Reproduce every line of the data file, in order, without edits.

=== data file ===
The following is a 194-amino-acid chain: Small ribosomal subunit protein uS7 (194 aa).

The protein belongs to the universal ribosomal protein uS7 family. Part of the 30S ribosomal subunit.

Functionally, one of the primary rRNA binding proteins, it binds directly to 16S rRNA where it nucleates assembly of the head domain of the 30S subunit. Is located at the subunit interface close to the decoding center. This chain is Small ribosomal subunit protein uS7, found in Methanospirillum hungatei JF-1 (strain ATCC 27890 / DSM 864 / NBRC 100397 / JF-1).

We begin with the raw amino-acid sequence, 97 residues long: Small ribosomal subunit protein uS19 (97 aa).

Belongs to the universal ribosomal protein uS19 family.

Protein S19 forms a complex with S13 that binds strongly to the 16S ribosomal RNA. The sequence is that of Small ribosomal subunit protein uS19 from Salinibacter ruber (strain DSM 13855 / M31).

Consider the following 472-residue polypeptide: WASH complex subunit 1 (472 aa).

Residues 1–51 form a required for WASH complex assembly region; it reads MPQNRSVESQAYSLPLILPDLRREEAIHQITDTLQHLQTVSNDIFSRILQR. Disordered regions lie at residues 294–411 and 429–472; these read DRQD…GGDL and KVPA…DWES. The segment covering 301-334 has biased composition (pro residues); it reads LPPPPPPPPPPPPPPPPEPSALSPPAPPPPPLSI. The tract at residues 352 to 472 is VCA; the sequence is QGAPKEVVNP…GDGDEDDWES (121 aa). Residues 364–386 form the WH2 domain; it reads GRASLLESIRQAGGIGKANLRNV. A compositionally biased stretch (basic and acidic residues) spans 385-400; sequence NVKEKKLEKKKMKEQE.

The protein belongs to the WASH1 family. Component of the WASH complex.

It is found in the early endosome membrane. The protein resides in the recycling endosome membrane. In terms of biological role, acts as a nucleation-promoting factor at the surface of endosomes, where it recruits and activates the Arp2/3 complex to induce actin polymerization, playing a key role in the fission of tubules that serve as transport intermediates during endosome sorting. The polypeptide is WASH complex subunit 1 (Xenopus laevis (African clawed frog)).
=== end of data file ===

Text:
The following is a 194-amino-acid chain: Small ribosomal subunit protein uS7 (194 aa).

The protein belongs to the universal ribosomal protein uS7 family. Part of the 30S ribosomal subunit.

Functionally, one of the primary rRNA binding proteins, it binds directly to 16S rRNA where it nucleates assembly of the head domain of the 30S subunit. Is located at the subunit interface close to the decoding center. This chain is Small ribosomal subunit protein uS7, found in Methanospirillum hungatei JF-1 (strain ATCC 27890 / DSM 864 / NBRC 100397 / JF-1).

We begin with the raw amino-acid sequence, 97 residues long: Small ribosomal subunit protein uS19 (97 aa).

Belongs to the universal ribosomal protein uS19 family.

Protein S19 forms a complex with S13 that binds strongly to the 16S ribosomal RNA. The sequence is that of Small ribosomal subunit protein uS19 from Salinibacter ruber (strain DSM 13855 / M31).

Consider the following 472-residue polypeptide: WASH complex subunit 1 (472 aa).

Residues 1–51 form a required for WASH complex assembly region; it reads MPQNRSVESQAYSLPLILPDLRREEAIHQITDTLQHLQTVSNDIFSRILQR. Disordered regions lie at residues 294–411 and 429–472; these read DRQD…GGDL and KVPA…DWES. The segment covering 301-334 has biased composition (pro residues); it reads LPPPPPPPPPPPPPPPPEPSALSPPAPPPPPLSI. The tract at residues 352 to 472 is VCA; the sequence is QGAPKEVVNP…GDGDEDDWES (121 aa). Residues 364–386 form the WH2 domain; it reads GRASLLESIRQAGGIGKANLRNV. A compositionally biased stretch (basic and acidic residues) spans 385-400; sequence NVKEKKLEKKKMKEQE.

The protein belongs to the WASH1 family. Component of the WASH complex.

It is found in the early endosome membrane. The protein resides in the recycling endosome membrane. In terms of biological role, acts as a nucleation-promoting factor at the surface of endosomes, where it recruits and activates the Arp2/3 complex to induce actin polymerization, playing a key role in the fission of tubules that serve as transport intermediates during endosome sorting. The polypeptide is WASH complex subunit 1 (Xenopus laevis (African clawed frog)).